NATIONAL BUREAU OF ECONOMIC RESEARCH
NATIONAL BUREAU OF ECONOMIC RESEARCH
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Marianna Kudlyak

101 Market St
Federal Reserve Bank of San Francisco
San Francisco, CA 94105

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Institutional Affiliation: Federal Reserve Bank of San Francisco

NBER Working Papers and Publications

February 2019Job-Finding and Job-Losing: A Comprehensive Model of Heterogeneous Individual Labor-Market Dynamics
with Robert E. Hall: w25625
We study the paths over time that individuals follow in the labor market, as revealed in the monthly Current Population Survey. Some people face much higher flow values from work than in a non-market activity; if they lose a job, they find another soon. Others have close to equal flow values and tend to circle through jobs, search, and non- market activities. And yet others have flow values for non-market activities that are higher than those in the market, and do not work. We develop a model that identifies and quantifies heterogeneity in dynamic individual behavior. Our model provides a bridge between research on monthly transition rates in the tradition of Blanchard and Diamond (1990) and research on economic dynamics in the tradition of Mortensen and Pissarides (1994). Our estimates di...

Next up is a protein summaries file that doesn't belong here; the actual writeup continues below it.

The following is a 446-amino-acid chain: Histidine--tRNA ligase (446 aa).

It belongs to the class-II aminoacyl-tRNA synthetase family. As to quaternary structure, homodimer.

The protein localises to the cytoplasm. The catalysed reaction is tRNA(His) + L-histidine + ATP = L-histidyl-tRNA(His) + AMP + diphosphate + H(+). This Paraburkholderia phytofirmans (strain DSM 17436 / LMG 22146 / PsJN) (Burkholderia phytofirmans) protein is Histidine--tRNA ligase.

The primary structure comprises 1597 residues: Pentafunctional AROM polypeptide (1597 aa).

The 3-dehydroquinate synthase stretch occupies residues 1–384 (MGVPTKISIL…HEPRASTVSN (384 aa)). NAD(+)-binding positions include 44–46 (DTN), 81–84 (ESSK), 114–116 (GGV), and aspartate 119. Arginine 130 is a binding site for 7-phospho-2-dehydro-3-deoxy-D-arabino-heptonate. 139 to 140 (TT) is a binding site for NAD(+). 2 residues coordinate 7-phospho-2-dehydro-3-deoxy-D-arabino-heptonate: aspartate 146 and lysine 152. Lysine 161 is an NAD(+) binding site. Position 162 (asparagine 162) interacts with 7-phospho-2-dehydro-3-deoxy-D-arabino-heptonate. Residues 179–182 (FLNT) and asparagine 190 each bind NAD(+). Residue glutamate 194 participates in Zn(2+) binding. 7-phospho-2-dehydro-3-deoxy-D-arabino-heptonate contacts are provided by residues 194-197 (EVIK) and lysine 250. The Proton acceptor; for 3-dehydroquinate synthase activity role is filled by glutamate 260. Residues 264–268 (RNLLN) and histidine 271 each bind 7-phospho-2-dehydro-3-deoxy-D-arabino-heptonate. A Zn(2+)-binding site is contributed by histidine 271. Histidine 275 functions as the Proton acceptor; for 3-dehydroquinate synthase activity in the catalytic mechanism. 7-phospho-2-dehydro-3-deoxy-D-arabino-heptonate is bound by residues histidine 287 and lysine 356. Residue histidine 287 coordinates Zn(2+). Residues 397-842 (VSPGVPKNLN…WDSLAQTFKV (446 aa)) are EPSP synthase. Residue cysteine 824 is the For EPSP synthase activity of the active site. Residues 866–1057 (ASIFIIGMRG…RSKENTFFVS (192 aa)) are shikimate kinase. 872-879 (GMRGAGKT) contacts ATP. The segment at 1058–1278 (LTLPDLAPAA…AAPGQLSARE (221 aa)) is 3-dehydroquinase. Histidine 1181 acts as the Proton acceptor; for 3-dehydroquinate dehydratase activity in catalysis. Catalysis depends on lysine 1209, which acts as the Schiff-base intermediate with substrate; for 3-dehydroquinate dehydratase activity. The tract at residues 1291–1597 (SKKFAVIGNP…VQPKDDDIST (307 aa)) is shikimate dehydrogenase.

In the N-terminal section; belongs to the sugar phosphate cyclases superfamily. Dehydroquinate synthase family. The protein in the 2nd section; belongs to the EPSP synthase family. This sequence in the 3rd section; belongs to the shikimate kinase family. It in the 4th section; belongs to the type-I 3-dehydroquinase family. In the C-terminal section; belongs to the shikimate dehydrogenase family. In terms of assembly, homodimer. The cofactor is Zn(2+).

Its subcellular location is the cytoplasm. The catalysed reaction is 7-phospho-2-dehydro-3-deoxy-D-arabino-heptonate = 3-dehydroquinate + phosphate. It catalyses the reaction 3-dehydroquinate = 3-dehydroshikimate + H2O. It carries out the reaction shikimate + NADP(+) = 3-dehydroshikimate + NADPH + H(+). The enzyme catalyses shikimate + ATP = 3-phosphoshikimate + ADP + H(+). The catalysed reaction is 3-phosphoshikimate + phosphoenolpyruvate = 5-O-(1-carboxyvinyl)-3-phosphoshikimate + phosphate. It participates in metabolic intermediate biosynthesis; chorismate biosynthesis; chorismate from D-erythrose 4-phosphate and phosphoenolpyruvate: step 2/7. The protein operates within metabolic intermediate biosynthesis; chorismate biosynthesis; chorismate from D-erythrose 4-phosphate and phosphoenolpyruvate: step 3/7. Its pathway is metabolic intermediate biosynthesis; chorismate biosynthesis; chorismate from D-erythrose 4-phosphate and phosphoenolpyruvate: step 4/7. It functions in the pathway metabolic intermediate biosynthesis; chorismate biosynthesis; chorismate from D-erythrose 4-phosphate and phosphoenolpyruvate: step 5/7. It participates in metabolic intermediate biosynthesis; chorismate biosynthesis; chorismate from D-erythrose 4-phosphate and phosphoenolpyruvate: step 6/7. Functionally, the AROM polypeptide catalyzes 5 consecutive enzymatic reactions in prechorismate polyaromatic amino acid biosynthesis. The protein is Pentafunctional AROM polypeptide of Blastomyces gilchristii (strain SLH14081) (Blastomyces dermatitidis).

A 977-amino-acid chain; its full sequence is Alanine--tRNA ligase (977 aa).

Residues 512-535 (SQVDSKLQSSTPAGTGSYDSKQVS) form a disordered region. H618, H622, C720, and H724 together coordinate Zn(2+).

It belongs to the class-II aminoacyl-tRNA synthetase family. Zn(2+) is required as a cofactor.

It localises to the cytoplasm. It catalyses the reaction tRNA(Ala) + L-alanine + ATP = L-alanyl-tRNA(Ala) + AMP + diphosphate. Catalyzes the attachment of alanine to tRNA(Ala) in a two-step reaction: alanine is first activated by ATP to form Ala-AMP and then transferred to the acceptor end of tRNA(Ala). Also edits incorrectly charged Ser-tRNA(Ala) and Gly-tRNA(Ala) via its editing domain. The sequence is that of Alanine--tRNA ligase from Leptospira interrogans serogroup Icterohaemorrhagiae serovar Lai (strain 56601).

January 2014Does Greater Inequality Lead to More Household Borrowing? New Evidence from Household Data
with Olivier Coibion, Yuriy Gorodnichenko, John Mondragon: w19850
One suggested hypothesis for the dramatic rise in household borrowing that preceded the financial crisis is that low-income households increased their demand for credit to finance higher consumption expenditures in order to "keep up" with higher-income households. Using household level data on debt accumulation during 2001-2012, we show that low-income households in high-inequality regions accumulated less debt relative to income than their counterparts in lower-inequality regions, which negates the hypothesis. We argue instead that these patterns are consistent with supply-side interpretations of debt accumulation patterns during the 2000s. We present a model in which banks use applicants' incomes, combined with local income inequality, to infer the underlying type of the applicant, so th...
 
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